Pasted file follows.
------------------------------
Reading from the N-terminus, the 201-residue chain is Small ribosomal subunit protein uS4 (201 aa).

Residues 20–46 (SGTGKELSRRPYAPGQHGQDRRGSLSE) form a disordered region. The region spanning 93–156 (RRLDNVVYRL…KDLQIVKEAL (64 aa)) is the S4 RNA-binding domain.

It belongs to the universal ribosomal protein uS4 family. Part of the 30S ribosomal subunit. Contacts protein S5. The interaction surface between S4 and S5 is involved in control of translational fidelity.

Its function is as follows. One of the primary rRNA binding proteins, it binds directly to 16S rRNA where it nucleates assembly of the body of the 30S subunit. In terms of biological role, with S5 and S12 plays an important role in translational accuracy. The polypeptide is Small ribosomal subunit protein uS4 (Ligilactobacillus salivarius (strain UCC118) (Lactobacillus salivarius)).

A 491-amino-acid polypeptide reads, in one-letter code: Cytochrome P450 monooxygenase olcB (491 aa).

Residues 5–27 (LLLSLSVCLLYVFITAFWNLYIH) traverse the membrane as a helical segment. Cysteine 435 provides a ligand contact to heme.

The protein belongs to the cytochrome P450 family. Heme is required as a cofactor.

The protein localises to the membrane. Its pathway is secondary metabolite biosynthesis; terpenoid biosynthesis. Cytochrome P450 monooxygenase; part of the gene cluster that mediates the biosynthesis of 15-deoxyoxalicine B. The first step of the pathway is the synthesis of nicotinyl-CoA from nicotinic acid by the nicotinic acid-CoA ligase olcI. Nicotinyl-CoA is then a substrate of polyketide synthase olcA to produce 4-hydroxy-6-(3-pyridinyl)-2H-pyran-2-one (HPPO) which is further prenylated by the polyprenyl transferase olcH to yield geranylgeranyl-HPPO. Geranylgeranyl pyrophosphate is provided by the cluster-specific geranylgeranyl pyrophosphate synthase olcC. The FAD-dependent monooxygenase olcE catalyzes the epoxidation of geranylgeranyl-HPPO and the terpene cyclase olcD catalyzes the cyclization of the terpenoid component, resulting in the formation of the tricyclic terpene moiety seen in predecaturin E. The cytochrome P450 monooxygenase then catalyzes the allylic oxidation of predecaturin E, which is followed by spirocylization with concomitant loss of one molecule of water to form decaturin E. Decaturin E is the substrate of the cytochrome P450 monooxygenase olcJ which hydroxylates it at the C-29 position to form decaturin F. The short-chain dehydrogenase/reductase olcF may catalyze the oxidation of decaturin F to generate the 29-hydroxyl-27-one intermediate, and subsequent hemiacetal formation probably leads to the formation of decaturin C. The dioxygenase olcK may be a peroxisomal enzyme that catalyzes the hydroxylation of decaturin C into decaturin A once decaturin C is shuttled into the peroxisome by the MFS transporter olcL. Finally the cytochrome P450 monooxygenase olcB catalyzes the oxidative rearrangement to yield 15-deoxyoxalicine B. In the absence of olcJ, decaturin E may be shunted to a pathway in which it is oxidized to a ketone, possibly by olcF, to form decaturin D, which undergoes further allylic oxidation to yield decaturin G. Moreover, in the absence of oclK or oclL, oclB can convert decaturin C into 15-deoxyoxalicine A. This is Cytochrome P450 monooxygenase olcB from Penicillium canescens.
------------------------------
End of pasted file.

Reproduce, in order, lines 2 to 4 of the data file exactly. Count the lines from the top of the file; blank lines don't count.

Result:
Residues 20–46 (SGTGKELSRRPYAPGQHGQDRRGSLSE) form a disordered region. The region spanning 93–156 (RRLDNVVYRL…KDLQIVKEAL (64 aa)) is the S4 RNA-binding domain.

It belongs to the universal ribosomal protein uS4 family. Part of the 30S ribosomal subunit. Contacts protein S5. The interaction surface between S4 and S5 is involved in control of translational fidelity.

Its function is as follows. One of the primary rRNA binding proteins, it binds directly to 16S rRNA where it nucleates assembly of the body of the 30S subunit. In terms of biological role, with S5 and S12 plays an important role in translational accuracy. The polypeptide is Small ribosomal subunit protein uS4 (Ligilactobacillus salivarius (strain UCC118) (Lactobacillus salivarius)).